Treatment of Anorexia Nervosa:
After the diagnosis of Anorexia Nervosa, the goal is to prevent the associated complications that can lead to organ damage or even death. Treatment begins by addressing the underlying metabolic conditions. It is imperative that these be addressed slowly to avoid the re-feeding syndrome.
Re-feeding syndrome is life-threatening and results in heart failure, decreased phosphate, and dangerous changes in potassium, sodium and magnesium. It is essential that a physician and nutritionist collaborate so that re-feeding can occur without fear of re-feeding syndrome occurring.
Cardiac failure is most worrisome within the first 2 weeks of re-feeding. The heart cannot take the sudden increased metabolic demand that occurs with eating after a long period of starving. Therefore, it is essential that re-feeding occur slowly and with a daily weight gain of 0.2-0.4 kg to reduce the risks of developing this syndrome.
Addressing the psychological component of anorexia nervosa is essential to treating this disease. Speaking with a psychiatrist to determine an individualized therapy treatment plan that will focus on the underlying issues will allow for sustained recovery. Involving the patient and their loved ones is a key factor in successful treatment. Family and loved ones can offer support and keep an eye on the patient for relapses in behavior.
Pharmacotherapy can also be useful in individual cases. There have been studies that have shown that the use of Fluoxetine in these patients has offered some benefit. Olanzapine, with adjunct therapy, has also been shown to be useful in treatment. Each patient is different, so an individualized treatment plan must be established to maximize the probability of a successful recovery.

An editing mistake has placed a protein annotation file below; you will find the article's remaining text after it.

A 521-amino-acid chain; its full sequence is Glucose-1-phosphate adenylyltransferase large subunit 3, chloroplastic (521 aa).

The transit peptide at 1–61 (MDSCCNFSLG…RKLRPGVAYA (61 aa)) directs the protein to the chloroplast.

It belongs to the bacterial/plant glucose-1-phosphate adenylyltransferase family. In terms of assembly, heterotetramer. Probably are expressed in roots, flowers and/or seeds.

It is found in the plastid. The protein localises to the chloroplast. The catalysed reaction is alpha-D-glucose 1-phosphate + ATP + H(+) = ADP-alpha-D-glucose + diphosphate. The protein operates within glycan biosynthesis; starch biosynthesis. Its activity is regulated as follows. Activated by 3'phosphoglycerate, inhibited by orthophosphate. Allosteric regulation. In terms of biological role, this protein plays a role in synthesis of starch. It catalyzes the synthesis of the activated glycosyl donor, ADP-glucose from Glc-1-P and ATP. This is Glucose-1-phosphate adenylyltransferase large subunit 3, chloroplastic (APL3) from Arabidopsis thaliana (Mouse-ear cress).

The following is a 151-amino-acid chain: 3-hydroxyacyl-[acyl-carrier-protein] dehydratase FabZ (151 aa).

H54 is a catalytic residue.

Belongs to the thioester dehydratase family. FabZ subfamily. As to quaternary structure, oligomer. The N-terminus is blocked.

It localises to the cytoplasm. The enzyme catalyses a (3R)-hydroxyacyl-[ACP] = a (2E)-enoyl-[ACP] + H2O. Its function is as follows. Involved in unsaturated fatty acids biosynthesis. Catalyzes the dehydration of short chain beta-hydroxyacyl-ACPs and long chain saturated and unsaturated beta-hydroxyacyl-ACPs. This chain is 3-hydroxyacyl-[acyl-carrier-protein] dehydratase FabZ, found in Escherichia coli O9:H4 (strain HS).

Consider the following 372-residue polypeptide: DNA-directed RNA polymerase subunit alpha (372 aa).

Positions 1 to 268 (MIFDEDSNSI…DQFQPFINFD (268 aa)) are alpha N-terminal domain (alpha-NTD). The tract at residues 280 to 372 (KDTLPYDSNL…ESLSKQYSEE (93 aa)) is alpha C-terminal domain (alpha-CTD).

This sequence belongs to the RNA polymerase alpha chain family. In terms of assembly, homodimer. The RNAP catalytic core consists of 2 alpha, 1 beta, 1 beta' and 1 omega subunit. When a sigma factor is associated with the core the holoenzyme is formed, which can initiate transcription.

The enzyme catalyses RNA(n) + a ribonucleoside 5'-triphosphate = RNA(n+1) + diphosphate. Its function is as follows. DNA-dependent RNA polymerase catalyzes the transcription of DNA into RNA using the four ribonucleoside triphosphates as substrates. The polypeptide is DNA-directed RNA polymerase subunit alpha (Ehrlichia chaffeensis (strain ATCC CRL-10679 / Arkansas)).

Prognosis of Anorexia Nervosa:
The prognosis varies. There is only an approximately 50% chance of patients maintaining long term recovery. There is a significant percentage of patients that still remain emaciated or thin; while the other percentage become overweight. Suicide is a major concern in patients who are suffering from this disease.
Patients who have the disease after age 11 and prior to adulthood have a more favorable outcome than those who were younger than age 11 or who develop the disease in adulthood. Prognosis is based on the age of onset, the length of symptoms, underlying dysfunctional family relationships and inpatient care.
Each individual is different and thus care must be individualized. With the appropriate intervention and treatment, patients can recover. It is imperative to remember this is a lifelong disease that must be continually treated through therapy. Treating the underlying issues will help to prevent the recurrence or development of anorexia nervosa.